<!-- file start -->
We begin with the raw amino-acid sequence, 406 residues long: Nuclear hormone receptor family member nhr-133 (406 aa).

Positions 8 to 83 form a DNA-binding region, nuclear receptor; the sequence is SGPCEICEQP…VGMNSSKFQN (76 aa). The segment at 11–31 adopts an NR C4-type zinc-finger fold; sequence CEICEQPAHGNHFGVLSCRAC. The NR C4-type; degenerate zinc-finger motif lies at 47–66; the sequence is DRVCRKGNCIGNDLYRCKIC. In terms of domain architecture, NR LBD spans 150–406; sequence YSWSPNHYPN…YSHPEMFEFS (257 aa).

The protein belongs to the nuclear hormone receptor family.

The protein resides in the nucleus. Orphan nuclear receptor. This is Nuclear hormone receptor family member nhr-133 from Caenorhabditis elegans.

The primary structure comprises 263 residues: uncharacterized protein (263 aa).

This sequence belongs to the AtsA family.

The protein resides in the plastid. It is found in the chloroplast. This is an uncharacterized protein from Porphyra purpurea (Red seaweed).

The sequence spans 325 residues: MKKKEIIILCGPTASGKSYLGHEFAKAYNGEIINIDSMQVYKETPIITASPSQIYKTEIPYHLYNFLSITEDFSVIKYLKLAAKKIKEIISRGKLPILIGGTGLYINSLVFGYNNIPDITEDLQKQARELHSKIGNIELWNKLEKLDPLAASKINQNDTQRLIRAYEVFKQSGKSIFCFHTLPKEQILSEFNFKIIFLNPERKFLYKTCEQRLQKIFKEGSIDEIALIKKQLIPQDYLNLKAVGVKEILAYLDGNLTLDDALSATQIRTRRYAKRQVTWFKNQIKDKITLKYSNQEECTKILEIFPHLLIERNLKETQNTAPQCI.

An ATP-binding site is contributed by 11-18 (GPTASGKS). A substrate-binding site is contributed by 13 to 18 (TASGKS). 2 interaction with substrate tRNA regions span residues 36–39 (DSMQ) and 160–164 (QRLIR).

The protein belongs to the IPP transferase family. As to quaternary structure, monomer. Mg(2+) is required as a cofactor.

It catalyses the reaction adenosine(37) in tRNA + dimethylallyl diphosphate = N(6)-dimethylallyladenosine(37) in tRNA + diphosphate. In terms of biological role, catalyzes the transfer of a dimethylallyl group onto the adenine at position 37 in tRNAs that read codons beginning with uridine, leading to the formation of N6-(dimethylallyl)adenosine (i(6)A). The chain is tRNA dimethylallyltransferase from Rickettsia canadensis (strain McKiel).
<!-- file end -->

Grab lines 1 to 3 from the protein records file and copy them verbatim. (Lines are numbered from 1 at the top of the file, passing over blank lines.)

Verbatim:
We begin with the raw amino-acid sequence, 406 residues long: Nuclear hormone receptor family member nhr-133 (406 aa).

Positions 8 to 83 form a DNA-binding region, nuclear receptor; the sequence is SGPCEICEQP…VGMNSSKFQN (76 aa). The segment at 11–31 adopts an NR C4-type zinc-finger fold; sequence CEICEQPAHGNHFGVLSCRAC. The NR C4-type; degenerate zinc-finger motif lies at 47–66; the sequence is DRVCRKGNCIGNDLYRCKIC. In terms of domain architecture, NR LBD spans 150–406; sequence YSWSPNHYPN…YSHPEMFEFS (257 aa).

The protein belongs to the nuclear hormone receptor family.